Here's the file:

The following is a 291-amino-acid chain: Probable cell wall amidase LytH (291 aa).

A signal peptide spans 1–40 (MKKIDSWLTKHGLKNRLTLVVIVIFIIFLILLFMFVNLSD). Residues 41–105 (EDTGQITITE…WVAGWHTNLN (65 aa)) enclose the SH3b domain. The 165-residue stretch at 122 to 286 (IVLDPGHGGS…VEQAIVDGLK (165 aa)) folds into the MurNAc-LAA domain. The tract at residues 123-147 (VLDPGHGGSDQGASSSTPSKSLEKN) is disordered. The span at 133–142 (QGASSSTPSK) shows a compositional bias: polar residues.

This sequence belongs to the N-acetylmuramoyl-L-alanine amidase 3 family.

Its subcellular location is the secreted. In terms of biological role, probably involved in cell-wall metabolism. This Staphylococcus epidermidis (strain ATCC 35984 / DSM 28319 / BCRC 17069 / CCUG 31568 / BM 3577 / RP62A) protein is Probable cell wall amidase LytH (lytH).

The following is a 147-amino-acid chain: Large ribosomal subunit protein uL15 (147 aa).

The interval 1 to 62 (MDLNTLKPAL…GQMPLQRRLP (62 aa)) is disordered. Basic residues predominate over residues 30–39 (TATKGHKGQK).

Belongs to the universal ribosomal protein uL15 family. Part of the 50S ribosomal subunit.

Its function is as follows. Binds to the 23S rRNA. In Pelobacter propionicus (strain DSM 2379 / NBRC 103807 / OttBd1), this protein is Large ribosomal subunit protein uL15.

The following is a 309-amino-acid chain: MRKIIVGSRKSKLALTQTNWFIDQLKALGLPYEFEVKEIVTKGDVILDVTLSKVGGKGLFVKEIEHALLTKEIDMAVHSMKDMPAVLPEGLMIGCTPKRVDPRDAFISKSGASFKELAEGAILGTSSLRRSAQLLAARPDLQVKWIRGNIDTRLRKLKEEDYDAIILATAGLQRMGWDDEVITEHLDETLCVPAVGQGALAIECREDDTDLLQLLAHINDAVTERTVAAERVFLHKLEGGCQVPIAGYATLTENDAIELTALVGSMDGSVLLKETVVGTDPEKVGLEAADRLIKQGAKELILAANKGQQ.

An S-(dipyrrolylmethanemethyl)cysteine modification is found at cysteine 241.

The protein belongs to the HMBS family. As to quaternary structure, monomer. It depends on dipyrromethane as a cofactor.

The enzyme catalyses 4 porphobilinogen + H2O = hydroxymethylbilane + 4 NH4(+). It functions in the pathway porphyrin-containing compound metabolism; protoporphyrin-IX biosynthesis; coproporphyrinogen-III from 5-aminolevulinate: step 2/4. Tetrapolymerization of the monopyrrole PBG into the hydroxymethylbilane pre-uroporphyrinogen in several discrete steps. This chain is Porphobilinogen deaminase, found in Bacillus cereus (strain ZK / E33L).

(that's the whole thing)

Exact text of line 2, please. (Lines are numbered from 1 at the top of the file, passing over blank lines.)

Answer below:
A signal peptide spans 1–40 (MKKIDSWLTKHGLKNRLTLVVIVIFIIFLILLFMFVNLSD). Residues 41–105 (EDTGQITITE…WVAGWHTNLN (65 aa)) enclose the SH3b domain. The 165-residue stretch at 122 to 286 (IVLDPGHGGS…VEQAIVDGLK (165 aa)) folds into the MurNAc-LAA domain. The tract at residues 123-147 (VLDPGHGGSDQGASSSTPSKSLEKN) is disordered. The span at 133–142 (QGASSSTPSK) shows a compositional bias: polar residues.